Gas flaring in Nigeria is now in decline – between 2012 and 2015 the country reduced flaring by 20%. Yet the country remains one of the worst contributors of CO2 emissions through the routine burning of natural gas. The Federal Government has now developed a strategy to utilise gas flares for electricity – positioning power plants next to flare sites to supply local sites with power.
As part of the National Gas Policy recently approved by the Federal Executive Council (FEC), the Federal Government has called the new strategy, ‘gas flare-out through gas utilisation projects’.
The best way to reduce gas flaring – and the number of flare sites across Nigeria – is through projects with strong local engagement plans. The policy states this could include:
- plans for metered electricity to host communities immediately adjacent to flare sites
- projects which could be of significance to local regional electricity distribution companies as embedded power projects
- critical levers for rural economic development in the Niger Delta, providing islands of stable metered electricity or gas products, such as Liquefied Petroleum Gas, LPG.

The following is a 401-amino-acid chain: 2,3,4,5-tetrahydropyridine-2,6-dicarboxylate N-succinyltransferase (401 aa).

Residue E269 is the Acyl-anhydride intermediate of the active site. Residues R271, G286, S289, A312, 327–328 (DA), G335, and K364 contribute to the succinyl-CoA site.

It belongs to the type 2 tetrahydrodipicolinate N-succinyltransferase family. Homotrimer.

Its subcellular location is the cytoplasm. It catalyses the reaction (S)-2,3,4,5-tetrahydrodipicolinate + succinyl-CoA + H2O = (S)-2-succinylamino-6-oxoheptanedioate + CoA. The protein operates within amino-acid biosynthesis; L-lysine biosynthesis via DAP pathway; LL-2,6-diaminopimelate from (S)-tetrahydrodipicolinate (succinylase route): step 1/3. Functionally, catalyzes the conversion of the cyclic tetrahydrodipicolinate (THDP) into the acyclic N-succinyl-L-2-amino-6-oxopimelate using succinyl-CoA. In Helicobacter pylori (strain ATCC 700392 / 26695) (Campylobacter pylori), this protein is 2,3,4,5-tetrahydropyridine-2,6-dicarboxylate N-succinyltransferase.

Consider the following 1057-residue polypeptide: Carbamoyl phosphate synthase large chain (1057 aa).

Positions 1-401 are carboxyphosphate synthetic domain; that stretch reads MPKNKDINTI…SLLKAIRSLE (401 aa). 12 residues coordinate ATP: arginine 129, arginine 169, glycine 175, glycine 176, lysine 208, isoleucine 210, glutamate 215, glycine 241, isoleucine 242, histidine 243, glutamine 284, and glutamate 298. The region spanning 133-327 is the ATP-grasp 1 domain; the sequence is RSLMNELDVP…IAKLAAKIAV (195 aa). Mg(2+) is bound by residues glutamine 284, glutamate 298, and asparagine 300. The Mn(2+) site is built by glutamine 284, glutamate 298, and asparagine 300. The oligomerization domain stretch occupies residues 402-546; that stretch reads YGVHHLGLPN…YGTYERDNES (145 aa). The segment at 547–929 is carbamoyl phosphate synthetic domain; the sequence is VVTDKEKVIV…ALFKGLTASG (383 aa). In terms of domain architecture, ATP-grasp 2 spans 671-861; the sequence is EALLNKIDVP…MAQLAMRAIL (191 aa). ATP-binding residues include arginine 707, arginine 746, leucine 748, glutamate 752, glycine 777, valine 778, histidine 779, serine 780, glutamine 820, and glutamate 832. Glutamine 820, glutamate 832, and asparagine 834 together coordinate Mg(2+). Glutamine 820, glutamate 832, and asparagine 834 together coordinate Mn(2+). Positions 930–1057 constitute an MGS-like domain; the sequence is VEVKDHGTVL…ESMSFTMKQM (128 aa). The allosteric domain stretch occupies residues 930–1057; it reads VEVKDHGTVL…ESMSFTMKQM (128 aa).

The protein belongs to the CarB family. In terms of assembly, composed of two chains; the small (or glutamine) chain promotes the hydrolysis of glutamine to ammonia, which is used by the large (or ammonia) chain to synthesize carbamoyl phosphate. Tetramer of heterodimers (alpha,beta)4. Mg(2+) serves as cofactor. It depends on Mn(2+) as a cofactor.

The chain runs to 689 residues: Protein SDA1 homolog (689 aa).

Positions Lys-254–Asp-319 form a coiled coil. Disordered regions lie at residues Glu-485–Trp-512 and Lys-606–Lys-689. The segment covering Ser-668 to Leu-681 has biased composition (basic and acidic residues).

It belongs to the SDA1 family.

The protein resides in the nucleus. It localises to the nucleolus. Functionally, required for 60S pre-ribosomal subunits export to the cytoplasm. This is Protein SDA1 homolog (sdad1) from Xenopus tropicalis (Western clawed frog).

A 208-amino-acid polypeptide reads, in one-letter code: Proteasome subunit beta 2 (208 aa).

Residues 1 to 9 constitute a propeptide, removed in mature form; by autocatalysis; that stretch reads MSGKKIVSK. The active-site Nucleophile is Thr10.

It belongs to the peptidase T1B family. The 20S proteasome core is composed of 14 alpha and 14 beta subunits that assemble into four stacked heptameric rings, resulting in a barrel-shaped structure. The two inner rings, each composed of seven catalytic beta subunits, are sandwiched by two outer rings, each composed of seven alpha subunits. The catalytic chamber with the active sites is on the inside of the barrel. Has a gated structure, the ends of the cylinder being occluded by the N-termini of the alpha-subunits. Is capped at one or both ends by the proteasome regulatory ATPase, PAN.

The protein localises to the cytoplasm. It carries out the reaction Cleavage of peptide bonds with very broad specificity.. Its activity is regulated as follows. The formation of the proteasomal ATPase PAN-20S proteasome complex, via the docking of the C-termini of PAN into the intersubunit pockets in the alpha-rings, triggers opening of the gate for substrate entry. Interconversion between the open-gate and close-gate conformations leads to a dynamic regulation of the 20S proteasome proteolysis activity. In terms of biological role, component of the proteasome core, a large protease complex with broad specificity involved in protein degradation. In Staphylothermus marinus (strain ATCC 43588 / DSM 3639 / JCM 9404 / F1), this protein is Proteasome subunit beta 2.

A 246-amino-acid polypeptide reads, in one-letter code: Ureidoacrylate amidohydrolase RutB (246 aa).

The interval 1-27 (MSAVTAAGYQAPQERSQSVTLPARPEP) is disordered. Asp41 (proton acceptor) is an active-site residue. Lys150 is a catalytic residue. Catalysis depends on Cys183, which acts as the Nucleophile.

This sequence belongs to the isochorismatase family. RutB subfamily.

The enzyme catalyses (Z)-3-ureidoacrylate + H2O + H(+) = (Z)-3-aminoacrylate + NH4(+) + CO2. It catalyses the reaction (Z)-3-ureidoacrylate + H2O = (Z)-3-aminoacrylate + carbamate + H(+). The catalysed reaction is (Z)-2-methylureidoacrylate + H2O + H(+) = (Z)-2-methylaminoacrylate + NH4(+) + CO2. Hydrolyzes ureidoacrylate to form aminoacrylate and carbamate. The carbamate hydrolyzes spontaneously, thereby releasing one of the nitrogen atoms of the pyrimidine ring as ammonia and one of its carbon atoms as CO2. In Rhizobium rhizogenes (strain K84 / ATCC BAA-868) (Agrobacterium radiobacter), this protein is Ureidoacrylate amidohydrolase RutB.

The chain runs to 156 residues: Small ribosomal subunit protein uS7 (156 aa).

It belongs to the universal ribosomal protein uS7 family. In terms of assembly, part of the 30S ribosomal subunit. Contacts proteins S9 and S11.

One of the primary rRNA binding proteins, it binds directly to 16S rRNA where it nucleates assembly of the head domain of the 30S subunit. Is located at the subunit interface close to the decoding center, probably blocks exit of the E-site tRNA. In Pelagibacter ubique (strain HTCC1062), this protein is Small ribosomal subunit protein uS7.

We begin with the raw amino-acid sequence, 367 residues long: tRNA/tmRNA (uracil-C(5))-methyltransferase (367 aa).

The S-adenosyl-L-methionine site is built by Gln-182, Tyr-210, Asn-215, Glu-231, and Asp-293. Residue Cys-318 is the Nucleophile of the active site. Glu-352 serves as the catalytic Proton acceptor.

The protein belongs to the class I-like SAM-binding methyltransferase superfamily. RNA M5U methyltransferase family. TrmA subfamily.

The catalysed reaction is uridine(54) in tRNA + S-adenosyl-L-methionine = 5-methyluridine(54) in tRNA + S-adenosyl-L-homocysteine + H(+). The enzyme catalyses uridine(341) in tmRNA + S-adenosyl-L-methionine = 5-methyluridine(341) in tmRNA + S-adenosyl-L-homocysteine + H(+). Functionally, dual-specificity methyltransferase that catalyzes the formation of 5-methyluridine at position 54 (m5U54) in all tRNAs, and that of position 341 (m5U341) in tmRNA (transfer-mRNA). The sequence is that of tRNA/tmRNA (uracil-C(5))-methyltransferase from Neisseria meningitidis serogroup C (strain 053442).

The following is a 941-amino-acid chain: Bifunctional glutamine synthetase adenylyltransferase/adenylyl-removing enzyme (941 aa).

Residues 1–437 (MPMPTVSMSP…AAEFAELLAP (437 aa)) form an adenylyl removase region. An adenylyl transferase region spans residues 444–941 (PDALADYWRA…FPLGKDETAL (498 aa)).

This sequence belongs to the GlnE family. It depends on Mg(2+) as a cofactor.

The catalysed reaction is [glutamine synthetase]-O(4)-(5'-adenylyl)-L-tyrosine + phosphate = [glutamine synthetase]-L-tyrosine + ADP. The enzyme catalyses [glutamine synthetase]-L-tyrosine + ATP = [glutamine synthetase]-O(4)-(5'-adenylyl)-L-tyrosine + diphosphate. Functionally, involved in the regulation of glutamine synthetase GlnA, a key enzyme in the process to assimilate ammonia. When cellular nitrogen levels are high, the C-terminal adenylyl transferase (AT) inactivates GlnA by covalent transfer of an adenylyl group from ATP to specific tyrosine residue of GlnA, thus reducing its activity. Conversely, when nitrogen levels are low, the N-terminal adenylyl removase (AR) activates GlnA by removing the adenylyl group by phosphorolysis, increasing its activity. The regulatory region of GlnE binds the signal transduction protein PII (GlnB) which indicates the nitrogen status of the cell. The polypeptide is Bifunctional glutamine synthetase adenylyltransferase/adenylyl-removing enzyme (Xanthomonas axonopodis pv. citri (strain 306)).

These projects would provide the area around a gas flare site with a significant economic advantage in exchange for hosting businesses.
Reducing gas flaring
The policy recognises that gas flaring reduction technology has the potential to be one of the great energy and environmental success stories – with new technologies being designed to utilise the resource. To set the new strategy in action, the government will collaborate with stakeholders in the industry, development partners, providers of flare-capture technologies and third party investors.
Other strategies include: replacing diesel fuel with gas for power generation with small gas engines; combining new processing systems with efficient fuel flexible gas turbines and small-scale Gas-To-Liquid (GTL) or mini-Liquefied Natural Gas (LNG) plants.
Making a statement
Around 75 million Nigerians do not have access to electricity and gas flaring can mean the country is losing the equivalent of 3,500 megawatts of electricity generation annually. In a country where the annual GDP per capita is as low as $2500, it is easy to see why the country is concerned.
The new policies and strategies being developed by Nigeria’s Federal Government aim to further the progress already made in reducing gas flaring and vastly improve the country’s access to electricity. Nigeria’s Midstream Oil Sector has expressed hope that the country’s readiness to implement the National Gas Policy will open up significant investment and trigger an industrial revolution.